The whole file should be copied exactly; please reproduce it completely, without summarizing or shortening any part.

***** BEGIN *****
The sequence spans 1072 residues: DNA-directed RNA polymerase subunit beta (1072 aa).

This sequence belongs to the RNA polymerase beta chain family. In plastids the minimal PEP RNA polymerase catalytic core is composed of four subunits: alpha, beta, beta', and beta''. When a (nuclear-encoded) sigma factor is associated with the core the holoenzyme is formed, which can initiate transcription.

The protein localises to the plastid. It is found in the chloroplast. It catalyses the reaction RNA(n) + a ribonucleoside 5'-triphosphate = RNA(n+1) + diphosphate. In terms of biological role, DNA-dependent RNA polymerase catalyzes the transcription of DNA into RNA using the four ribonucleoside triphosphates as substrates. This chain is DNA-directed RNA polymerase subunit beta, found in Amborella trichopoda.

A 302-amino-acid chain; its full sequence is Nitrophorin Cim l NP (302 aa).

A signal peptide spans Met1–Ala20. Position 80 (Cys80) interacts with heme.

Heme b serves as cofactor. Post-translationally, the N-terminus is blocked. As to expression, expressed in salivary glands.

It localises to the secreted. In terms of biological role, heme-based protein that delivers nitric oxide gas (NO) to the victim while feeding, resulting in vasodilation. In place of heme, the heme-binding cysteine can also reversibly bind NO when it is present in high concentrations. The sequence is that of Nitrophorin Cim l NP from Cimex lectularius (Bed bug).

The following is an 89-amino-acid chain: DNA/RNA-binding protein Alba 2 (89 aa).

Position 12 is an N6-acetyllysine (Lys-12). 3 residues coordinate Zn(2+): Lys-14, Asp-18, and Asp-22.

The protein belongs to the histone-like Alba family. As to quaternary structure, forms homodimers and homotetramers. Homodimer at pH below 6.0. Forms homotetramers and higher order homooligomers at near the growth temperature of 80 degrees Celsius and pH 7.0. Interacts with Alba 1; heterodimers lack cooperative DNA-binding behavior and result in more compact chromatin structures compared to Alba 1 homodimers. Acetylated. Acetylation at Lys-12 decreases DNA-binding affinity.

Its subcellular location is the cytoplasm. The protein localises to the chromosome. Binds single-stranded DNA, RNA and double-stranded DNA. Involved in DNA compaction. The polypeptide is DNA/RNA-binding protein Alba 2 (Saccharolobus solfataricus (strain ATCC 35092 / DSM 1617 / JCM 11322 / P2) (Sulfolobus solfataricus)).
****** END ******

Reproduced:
The sequence spans 1072 residues: DNA-directed RNA polymerase subunit beta (1072 aa).

This sequence belongs to the RNA polymerase beta chain family. In plastids the minimal PEP RNA polymerase catalytic core is composed of four subunits: alpha, beta, beta', and beta''. When a (nuclear-encoded) sigma factor is associated with the core the holoenzyme is formed, which can initiate transcription.

The protein localises to the plastid. It is found in the chloroplast. It catalyses the reaction RNA(n) + a ribonucleoside 5'-triphosphate = RNA(n+1) + diphosphate. In terms of biological role, DNA-dependent RNA polymerase catalyzes the transcription of DNA into RNA using the four ribonucleoside triphosphates as substrates. This chain is DNA-directed RNA polymerase subunit beta, found in Amborella trichopoda.

A 302-amino-acid chain; its full sequence is Nitrophorin Cim l NP (302 aa).

A signal peptide spans Met1–Ala20. Position 80 (Cys80) interacts with heme.

Heme b serves as cofactor. Post-translationally, the N-terminus is blocked. As to expression, expressed in salivary glands.

It localises to the secreted. In terms of biological role, heme-based protein that delivers nitric oxide gas (NO) to the victim while feeding, resulting in vasodilation. In place of heme, the heme-binding cysteine can also reversibly bind NO when it is present in high concentrations. The sequence is that of Nitrophorin Cim l NP from Cimex lectularius (Bed bug).

The following is an 89-amino-acid chain: DNA/RNA-binding protein Alba 2 (89 aa).

Position 12 is an N6-acetyllysine (Lys-12). 3 residues coordinate Zn(2+): Lys-14, Asp-18, and Asp-22.

The protein belongs to the histone-like Alba family. As to quaternary structure, forms homodimers and homotetramers. Homodimer at pH below 6.0. Forms homotetramers and higher order homooligomers at near the growth temperature of 80 degrees Celsius and pH 7.0. Interacts with Alba 1; heterodimers lack cooperative DNA-binding behavior and result in more compact chromatin structures compared to Alba 1 homodimers. Acetylated. Acetylation at Lys-12 decreases DNA-binding affinity.

Its subcellular location is the cytoplasm. The protein localises to the chromosome. Binds single-stranded DNA, RNA and double-stranded DNA. Involved in DNA compaction. The polypeptide is DNA/RNA-binding protein Alba 2 (Saccharolobus solfataricus (strain ATCC 35092 / DSM 1617 / JCM 11322 / P2) (Sulfolobus solfataricus)).